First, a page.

• Teen who lost arm gets harness to keep marching with band

    By: Natalie Dreier, Cox Media Group National Content Desk


    Declan Maloney had surgery in November to remove a cyst. Originally they thought it was only a ganglion cyst, but it turned out to be epithelioid sarcoma, a form of cancer.

    The cancer forced the amputation of Maloney's right arm below the elbow, WBTW reported

    Declan is left-handed but he needed his right arm to be able to continue to support his baritone horn as he marched in the St. James High School band. 

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    He had hoped that his musical career could continue despite losing his arm, but Declan wasn't sure since many of the moves he had to do were controlled by his right hand, WBTW reported.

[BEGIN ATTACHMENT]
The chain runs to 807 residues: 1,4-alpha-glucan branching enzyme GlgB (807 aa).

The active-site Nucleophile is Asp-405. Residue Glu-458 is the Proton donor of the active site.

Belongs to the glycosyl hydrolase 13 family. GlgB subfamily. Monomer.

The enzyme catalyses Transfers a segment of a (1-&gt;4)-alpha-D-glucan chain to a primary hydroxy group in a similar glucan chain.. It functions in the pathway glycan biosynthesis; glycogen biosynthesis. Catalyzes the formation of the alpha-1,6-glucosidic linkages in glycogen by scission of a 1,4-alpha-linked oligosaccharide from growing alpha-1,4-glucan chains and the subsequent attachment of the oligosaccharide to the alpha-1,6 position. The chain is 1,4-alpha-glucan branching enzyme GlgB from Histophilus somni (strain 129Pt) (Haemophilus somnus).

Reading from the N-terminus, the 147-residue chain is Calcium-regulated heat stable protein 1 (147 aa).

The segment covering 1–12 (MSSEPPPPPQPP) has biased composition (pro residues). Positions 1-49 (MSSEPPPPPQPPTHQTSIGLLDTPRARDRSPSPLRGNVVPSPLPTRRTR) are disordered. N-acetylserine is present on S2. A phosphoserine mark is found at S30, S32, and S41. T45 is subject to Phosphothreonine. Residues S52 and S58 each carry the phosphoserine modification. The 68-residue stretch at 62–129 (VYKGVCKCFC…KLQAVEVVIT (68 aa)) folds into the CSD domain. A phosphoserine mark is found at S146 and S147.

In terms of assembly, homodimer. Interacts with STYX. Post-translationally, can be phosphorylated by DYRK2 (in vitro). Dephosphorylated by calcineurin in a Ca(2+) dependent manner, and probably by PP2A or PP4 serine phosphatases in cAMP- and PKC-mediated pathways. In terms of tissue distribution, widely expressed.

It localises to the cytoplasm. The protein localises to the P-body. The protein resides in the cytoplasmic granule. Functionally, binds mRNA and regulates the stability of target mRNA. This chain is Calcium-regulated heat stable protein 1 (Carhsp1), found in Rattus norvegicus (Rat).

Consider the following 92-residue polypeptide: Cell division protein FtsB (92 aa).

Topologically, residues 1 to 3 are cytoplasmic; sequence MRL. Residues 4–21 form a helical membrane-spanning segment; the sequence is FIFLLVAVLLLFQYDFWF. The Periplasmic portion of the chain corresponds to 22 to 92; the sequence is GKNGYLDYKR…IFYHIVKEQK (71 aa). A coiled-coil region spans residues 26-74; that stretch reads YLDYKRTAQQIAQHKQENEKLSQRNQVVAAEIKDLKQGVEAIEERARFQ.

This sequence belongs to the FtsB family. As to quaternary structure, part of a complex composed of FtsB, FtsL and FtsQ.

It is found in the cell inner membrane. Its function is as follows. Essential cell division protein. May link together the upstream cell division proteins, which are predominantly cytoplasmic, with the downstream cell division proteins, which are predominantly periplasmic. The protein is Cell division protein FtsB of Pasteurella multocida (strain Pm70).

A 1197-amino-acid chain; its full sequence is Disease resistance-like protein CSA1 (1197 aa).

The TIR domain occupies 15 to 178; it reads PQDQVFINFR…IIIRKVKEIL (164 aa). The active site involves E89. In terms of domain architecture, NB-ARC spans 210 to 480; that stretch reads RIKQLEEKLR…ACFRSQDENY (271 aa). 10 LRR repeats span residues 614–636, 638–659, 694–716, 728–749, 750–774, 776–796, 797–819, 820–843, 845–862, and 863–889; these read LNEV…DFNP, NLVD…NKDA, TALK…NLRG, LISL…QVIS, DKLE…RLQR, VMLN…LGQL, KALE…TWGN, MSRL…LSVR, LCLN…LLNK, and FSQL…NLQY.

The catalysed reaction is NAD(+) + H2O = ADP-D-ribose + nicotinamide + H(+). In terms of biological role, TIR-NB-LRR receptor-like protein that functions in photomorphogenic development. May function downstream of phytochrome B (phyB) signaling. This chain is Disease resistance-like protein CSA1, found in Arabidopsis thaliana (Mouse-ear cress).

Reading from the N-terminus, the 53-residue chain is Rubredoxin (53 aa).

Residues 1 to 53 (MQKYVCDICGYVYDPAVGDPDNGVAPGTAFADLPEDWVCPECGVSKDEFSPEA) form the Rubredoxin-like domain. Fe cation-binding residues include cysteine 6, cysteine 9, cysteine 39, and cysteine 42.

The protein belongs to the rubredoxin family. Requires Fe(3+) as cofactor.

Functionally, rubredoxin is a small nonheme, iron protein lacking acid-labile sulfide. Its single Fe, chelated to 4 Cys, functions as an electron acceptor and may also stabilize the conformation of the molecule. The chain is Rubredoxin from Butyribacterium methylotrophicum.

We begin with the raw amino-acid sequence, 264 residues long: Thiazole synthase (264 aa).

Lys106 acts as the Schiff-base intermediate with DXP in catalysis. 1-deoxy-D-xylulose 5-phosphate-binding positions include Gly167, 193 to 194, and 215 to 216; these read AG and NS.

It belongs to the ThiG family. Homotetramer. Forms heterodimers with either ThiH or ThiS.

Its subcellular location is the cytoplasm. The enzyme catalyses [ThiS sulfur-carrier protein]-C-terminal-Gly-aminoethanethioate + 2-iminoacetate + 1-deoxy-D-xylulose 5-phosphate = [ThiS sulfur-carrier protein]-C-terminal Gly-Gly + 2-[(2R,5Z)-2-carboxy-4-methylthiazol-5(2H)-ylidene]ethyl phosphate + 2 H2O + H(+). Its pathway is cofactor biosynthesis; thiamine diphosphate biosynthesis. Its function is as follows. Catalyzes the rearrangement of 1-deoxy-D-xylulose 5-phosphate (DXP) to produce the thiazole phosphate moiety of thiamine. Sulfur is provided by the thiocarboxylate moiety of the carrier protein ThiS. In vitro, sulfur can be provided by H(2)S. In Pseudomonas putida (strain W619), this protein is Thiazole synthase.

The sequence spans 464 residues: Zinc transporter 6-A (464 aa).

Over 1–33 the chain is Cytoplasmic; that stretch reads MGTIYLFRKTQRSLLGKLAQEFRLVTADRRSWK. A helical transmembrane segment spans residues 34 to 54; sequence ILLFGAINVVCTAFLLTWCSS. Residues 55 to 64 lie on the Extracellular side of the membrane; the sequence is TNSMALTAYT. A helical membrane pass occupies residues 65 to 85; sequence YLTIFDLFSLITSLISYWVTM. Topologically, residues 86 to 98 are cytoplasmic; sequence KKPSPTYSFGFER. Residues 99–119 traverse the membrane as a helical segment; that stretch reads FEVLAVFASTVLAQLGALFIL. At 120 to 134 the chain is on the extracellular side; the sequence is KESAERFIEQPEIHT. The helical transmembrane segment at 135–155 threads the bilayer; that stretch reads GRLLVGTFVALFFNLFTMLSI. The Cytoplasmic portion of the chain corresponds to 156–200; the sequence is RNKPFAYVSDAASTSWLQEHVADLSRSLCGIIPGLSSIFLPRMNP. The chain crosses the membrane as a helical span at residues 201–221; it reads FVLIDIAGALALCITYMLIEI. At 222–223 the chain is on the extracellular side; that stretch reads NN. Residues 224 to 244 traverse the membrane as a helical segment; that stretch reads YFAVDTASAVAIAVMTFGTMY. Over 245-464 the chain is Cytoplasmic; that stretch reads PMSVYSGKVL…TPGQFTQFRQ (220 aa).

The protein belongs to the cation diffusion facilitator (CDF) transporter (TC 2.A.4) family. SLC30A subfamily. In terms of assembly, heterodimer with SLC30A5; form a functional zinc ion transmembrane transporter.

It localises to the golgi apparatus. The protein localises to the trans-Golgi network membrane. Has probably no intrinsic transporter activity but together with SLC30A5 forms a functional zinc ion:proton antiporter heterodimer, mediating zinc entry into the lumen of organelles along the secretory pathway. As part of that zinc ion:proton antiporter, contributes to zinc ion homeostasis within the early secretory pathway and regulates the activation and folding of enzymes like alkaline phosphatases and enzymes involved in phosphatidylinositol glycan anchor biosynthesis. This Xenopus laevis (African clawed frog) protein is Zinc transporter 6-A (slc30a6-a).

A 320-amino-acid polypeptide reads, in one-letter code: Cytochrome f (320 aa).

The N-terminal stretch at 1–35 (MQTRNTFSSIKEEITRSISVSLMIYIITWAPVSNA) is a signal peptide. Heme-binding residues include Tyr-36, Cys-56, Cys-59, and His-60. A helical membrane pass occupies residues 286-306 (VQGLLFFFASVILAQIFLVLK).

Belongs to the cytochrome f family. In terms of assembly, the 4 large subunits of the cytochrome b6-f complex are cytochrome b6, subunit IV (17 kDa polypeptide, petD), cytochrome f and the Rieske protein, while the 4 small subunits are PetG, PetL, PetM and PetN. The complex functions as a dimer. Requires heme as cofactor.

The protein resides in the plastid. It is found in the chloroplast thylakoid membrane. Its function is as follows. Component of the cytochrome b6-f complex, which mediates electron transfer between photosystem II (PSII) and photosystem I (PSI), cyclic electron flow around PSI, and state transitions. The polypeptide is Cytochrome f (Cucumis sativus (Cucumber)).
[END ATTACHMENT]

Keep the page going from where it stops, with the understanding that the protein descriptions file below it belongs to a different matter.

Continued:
But the instrument ensemble director had an idea - a harness that would hold the instrument and allow Declan to play.

    Chuck Capps worked with his father and adapted a drum harness to carry Declan's baritone horn.

    "We basically took a drum harness that has two bars that come off of it and then I used a concert tom mount setup that holds two concert drums," Capps told WBTW.

    Declan's mother was emotional when her son first used the new setup to make music again.

    "It made me want to cry just like when I saw him ride a bike one week after his amputation, a trike bike, and when he held his first lacrosse stick," Allison Burke-Maloney told WBTW.

    Declan now has his sights set on being able to play in the University of South Carolina marching band.

    The family is also trying to get him a prosthetic arm and have set up a GoFundMe page to raise money for that and his medical costs.

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